U.S. President Franklin D. Roosevelt delivered a speech on January 6th, 1941, titled the “Four Freedoms” speech. It addressed what should be what we would consider common sense for a social contract to be based on but during the era of Nazism, fascism, and totalitarianism on the march, it was a key historic event where he lined out what people around the world regardless of birthplace, creed, ethnicity, and background should be born with. They are the freedom of speech, freedom of worship, freedom from want, freedom from fear. Without addressing the whole of human needs from birth, Roosevelt argued that the general society in the United States and in countries around the globe would be worse off.
While FDR did not specifically mention health care, housing, education, or infrastructure in his speech, it can be inferred that economic security made up the ‘freedom from want’ part of the four freedoms. If we do not have a roof over our head, food in our belly, medicine, and care when we get sick, or school / work to give us opportunities to afford such needs as we age then general insecurity and the society itself will fray as a result.
Roosevelt understood that if the social contract does not include the four freedoms or the additional needs encompassed within these four freedoms of humanity, then our societies and the world at large will fall victim to another war, another depression, or general malaise and misery. FDR may have given this speech on the ‘Four Freedoms’ over eighty years ago but his words and his call to action remain as ever necessary in our society today. If there is a child without parents, we must be there to provide and care for his or her future, if a teenager can’t find work, we must provide that community college or technical education to give him an opportunity to succeed, and if that man or woman can’t find a way to get health care when they get sick and are in between jobs, we must step in to fill the void.
Simply put, the social contract is what we decide it is if we work together and find common ground on where it’s lacking based on what we pay into it and how we implement it to see the benefits of what comes out the other end. There is no doubt in my view that the four freedoms of FDR should be upheld and strengthened, especially around economic security or the ‘freedom from want’, which would eventually ensure that more and more of the general population would have the means to pursue their dreams, to be better able to succeed, thrive, and live their lives to the fullest extent.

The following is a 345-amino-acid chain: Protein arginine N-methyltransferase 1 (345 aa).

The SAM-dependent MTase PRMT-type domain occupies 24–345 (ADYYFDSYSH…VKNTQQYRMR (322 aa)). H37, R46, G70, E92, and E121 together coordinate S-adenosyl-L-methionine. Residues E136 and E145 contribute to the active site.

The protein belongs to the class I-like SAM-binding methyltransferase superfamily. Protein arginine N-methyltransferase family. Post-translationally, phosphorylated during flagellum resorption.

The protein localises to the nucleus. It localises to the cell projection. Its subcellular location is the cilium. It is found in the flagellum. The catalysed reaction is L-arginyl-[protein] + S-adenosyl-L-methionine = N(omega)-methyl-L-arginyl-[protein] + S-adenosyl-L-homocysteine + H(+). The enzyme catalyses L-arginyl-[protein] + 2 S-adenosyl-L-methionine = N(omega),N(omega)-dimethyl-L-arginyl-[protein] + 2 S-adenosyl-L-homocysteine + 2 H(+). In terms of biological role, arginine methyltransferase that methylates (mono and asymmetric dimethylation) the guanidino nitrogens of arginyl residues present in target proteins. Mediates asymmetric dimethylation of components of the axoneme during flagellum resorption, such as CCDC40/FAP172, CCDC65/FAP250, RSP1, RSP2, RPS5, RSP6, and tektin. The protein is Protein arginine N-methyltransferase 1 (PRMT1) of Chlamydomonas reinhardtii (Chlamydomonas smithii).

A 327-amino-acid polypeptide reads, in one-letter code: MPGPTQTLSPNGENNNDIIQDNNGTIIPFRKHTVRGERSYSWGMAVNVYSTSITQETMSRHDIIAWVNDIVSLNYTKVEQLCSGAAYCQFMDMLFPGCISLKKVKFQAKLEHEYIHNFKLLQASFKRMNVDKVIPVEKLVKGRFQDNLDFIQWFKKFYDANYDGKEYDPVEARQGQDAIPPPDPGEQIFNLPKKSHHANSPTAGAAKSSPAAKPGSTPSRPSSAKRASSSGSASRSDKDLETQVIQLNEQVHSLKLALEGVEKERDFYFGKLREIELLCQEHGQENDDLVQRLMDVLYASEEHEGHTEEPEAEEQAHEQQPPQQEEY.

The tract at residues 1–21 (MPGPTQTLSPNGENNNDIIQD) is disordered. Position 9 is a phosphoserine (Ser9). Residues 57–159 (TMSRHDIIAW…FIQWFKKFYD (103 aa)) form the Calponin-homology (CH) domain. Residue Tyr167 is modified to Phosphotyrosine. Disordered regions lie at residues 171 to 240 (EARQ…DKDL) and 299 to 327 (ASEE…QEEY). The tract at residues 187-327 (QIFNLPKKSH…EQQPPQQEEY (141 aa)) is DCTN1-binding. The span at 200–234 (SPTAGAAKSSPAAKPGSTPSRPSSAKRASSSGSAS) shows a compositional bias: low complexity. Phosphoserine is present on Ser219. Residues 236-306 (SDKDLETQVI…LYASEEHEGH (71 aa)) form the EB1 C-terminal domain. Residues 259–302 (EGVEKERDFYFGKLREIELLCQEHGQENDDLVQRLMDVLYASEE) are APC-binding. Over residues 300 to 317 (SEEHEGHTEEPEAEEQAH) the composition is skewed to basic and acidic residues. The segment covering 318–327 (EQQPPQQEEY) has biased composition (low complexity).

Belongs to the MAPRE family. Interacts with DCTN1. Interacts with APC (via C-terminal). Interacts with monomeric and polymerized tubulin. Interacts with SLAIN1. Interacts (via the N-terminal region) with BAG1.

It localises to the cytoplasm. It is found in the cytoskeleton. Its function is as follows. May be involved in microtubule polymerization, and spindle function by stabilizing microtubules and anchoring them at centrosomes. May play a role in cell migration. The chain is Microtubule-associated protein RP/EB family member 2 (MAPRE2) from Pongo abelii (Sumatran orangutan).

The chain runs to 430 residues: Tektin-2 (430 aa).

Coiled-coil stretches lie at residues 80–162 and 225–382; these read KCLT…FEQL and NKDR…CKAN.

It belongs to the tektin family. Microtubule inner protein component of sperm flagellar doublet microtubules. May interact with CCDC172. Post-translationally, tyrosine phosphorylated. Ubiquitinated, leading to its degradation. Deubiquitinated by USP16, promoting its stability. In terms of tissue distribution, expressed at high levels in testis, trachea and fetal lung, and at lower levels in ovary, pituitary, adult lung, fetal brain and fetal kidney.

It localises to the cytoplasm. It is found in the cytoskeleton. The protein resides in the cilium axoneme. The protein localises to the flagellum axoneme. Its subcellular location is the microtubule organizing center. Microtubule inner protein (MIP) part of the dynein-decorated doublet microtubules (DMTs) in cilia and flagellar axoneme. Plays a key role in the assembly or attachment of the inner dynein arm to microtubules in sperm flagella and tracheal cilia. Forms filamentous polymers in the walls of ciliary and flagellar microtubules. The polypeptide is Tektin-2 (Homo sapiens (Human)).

Camera: iPhone 12
Location: Marble Canyon, Arizona, United States
Camera: iPhone 12
Location: Sedona, Arizona, United States
“Most of us know what Gross Domestic Product (GDP) is having learned it at some point in high school or in college. The total value of all finished goods, products, and services produced within a country’s borders over a specific time period such as a quarter (three months) or a year. Economists commonly use GDP as a model for economic health when it comes to an individual country.”
Most of us know what Gross Domestic Product (GDP) is having learned it at some point in high school or in college. The total value of all finished goods, products, and services produced within a country’s borders over a specific time period such as a quarter (three months) or a year. Economists commonly use GDP as a model for economic health when it comes to an individual country. If GDP grows positively or increases over time, then generally you could assume that the economy is doing well or is at least maintaining its equilibrium. However, when the GDP of a country is declining or has been stagnant for multiple years, economists are likely to assume there is a problem of some sort.
There are economic terms related to Gross Domestic Product as a recession (two straight quarters of negative GDP growth) leading to an economy to contract rather than grow. We also know of an economic depression where an economy contracts for years and is often associated with double-digit negative growth and/or high unemployment, inflation rates. What is less talked about is how do we measure the health and well-being of citizens within a country’s borders.
What other measurement besides GDP could measure a country on a national scale? While GDP measures the economic health, the actually mental health of a country’s citizens has been measured by a little-known survey conducted by the small land-locked, mountainous country of Bhutan, which is a Buddhist kingdom that is located at the eastern part of the Himalaya mountains. This national survey is given out only every five years to the citizens of Bhutan, of which there are only 750,000 people living in the small country. Instead of a simple 0 to 10 survey on if you are happy on a scale, the survey is quite comprehensive in its questions.